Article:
The Emergence of … Strip Cards?
Prices for Hall of Famers and big names in strip cards sets are doing quite well, thank you very much
Strip cards are often an area of degradation for a lot of collectors. Many won’t touch them and even those that do collect them are hesitant to pay too much. They are usually cheaper issues and often highlighted in lists of a player’s more affordable cards.
Don’t get me wrong. Strip cards are still among a player’s most inexpensive cards. But what seems to be going somewhat under the radar here is that prices for many are steadily increasing.
Cards for players such as Babe Ruth, Ty Cobb, and Shoeless Joe Jackson have risen sharply over the years, and their strip cards are no different.
As little as a few years ago, Babe Ruth strip cards in several sets were often starting in the $400-$600 range. That price hasn’t quite doubled across the board but it’s getting close. These days, those same issues seem to start around $700-$1,000.
The same can be said for other players, too. Shoeless Joe Jackson, for example, has seen his cards rise dramatically. Using PSA’s card tracker, we see that a PSA 4 of his popular W514 strip card sold in 2013 for just over $1,350. A PSA 2 a few years before that sold for about $1,525. Those prices, of course, should probably be reversed. But the idea is that you could buy a half decent Jackson in the $1,300-$1,500 range before. Now? Even Authentic grade Jacksons are selling for $1,500 or more like this one did last month.
Another thing I’m noticing in terms of pricing trends with strip cards is that premiums are being paid for cards that ‘look’ nice. This certainly is no different than in years past but it’s worth noting in this context: Collectors can find bargains on the premium players where they may have otherwise been priced out.
Case in point. I’m collecting the W512 and W513 strip card sets. The two big ones are Babe Ruth and Ty Cobb (both found in W512). Cobbs in decent shape in the W512 set mostly start in the $300-$400 range. But ones with poor cuts sometimes sell for less. That isn’t always the case, as evidenced by this one missing a big chunk of the card, which fetched $400. But I have seen some of those go for closer to $200 and I paid about that much for mine, which has a similar flaw. The same can be said for other players, too. If the prices of strip cards today are scaring you off, that’s something to keep in mind.
Despite rising prices on the stars, I wouldn’t say all strip cards are up all over the place. I’m buying these with some degree of regularity and still find plenty of good deals on commons and lesser players. Commons are certainly up from what they were, say, 20 years ago, obviously. But a lot of them don’t seem to draw too much interest. Particularly, I’ve seen good deals on lots and it isn’t too uncommon to find low-grade strips that have been cut poorly for only a few bucks. Similarly, not all strip issues are on the rise. Some, like the W560 set, or others where uncut sheets aren’t entirely scarce, have not seen similar jumps in value.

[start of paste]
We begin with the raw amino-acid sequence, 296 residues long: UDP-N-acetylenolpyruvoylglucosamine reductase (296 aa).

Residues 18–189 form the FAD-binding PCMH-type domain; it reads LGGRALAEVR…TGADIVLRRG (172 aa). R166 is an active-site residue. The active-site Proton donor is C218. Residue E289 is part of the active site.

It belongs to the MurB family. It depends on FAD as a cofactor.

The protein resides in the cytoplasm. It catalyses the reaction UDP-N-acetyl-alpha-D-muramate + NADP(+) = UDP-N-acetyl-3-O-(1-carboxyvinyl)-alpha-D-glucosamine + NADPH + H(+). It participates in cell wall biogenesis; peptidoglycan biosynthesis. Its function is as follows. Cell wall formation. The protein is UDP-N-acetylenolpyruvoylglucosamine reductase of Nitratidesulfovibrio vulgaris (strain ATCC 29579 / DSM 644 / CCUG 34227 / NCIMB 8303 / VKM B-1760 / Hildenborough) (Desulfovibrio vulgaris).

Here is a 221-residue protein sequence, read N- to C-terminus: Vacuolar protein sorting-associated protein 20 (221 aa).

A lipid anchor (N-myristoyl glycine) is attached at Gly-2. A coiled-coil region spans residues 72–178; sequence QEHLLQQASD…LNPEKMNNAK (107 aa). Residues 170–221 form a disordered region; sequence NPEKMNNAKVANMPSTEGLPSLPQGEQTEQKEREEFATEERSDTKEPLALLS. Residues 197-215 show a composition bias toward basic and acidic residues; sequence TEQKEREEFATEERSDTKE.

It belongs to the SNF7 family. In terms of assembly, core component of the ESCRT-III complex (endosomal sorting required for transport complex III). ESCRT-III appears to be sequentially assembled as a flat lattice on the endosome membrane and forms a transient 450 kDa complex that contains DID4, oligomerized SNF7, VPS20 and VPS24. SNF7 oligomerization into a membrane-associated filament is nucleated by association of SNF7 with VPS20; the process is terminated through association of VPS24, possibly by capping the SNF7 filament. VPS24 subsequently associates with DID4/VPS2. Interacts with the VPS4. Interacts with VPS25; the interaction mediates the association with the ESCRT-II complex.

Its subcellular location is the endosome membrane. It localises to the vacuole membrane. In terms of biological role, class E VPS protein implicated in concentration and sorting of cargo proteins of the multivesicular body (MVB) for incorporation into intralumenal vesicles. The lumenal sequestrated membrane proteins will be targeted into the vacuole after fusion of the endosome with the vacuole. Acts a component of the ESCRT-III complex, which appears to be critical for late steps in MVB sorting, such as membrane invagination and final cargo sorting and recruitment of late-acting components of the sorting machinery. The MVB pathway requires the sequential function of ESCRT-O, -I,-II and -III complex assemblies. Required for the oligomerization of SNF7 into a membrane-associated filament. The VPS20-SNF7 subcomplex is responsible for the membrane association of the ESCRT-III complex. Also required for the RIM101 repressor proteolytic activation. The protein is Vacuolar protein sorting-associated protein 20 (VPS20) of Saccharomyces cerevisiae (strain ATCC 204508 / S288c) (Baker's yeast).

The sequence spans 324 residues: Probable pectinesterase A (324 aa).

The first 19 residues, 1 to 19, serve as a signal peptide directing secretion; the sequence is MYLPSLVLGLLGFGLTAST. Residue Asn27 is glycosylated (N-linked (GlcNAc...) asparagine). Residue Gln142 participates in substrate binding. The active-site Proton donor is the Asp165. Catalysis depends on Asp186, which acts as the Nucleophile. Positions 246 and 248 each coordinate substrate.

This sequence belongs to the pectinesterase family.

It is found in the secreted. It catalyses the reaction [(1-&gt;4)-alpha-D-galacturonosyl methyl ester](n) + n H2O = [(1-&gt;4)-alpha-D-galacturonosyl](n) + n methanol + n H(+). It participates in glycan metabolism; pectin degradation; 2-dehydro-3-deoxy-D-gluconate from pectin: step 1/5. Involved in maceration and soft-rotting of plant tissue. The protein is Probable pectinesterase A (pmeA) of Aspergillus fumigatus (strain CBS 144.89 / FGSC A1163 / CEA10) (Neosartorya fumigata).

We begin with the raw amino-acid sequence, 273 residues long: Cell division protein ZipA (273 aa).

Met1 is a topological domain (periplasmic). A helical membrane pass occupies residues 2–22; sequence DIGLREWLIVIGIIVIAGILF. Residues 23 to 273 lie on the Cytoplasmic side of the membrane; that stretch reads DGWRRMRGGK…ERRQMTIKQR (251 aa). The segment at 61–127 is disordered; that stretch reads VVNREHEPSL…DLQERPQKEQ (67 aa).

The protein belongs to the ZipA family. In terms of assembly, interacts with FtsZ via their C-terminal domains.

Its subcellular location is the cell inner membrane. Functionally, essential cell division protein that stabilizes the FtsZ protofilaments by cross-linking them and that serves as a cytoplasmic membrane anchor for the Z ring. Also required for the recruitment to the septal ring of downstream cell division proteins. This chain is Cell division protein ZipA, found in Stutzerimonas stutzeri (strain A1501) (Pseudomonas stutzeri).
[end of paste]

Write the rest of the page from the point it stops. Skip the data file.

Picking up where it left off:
But I do think there’s a noticeable shift in strip cards for the biggest players and other Hall of Famers. And that, of course, sort of goes along with the general rise we’re seeing in pre-war cards for those players in general. The strip card phenomenon, though, is interesting in that so many collectors have steered clear of those types of cards before. I don’t know that they’be become popular, per se, and they certainly aren’t on par with tobacco and candy cards. But it is interesting that they have been on the rise with everything else given how they have been ignored by many collectors in the past.
In addition to the idea that all pre-war cards are just going up in general, I think another reason for the increased values on strip cards is that collectors are starting to get priced out of other sets. The move to strip cards, for some, has no doubt been a reluctant transition. For example, a low-grade Ty Cobb T206 card several years ago was in the $500-$750 range. Today, that’s virtually doubled. Same goes for things like Babe Ruth 1930s Goudey cards. Collectors seeking cards of Ruth and Cobb that can’t afford those prices will turn to cheaper issues like strips — which in turns increases demand and pricing for those.
I don’t know if we’ll see strip card prices come back down or not. But for now, prices for the biggest stars are definitely healthy ones.